European Convention on Human Rights

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States that are parties to the Convention (blue)
The European Convention on Human Rights (ECHR, formally the Convention for the Protection of Human Rights and Fundamental Freedoms) is an international treaty to protect human rights and fundamental freedoms in Europe. It has been signed by all states that are members of the Council of Europe (a much wider group than the European Union).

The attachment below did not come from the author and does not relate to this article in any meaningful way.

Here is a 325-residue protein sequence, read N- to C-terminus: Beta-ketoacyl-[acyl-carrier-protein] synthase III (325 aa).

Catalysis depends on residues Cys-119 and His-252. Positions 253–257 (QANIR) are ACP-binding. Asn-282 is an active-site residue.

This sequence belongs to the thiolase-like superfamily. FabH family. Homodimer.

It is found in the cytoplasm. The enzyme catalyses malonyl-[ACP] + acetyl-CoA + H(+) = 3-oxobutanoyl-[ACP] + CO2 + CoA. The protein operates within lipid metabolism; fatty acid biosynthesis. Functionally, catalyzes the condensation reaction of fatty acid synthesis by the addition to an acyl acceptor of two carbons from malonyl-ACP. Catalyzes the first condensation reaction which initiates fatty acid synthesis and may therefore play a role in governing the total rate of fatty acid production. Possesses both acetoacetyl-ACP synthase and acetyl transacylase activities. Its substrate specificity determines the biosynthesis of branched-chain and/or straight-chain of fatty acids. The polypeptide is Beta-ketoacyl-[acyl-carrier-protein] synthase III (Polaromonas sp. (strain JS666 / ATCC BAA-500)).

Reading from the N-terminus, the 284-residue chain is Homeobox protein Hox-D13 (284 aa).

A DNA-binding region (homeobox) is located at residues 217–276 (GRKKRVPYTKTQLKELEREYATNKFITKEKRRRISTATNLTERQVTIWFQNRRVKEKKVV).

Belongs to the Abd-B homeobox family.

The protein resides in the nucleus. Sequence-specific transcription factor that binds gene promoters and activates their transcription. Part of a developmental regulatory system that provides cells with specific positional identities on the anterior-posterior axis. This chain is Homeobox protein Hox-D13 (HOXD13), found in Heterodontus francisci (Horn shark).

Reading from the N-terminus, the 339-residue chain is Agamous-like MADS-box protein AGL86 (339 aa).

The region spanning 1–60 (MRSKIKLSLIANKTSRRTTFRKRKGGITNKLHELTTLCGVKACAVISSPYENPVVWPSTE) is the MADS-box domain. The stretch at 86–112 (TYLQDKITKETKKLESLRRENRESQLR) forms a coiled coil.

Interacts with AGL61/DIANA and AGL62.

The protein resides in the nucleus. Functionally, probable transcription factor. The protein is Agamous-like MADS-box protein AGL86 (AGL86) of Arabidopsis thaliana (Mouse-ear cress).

The Convention was drafted by a committee chaired by Sir David Maxwell Fyfe and came into force in 1953. It establishes the European Court of Human Rights (ECtHR). Any person who feels his or her rights have been violated under the Convention by one of the states that have signed the Convention can take a case to the Court.

The Human Rights Act 1998 incorporates the Convention into UK law, so that British citizens can ask for the Convention rules to be enforced in British courts, without having to go to the ECtHR.

The ECHR and LGBT rights

The Convention has been a very important factor in securing the human rights of LGBT people. In particular: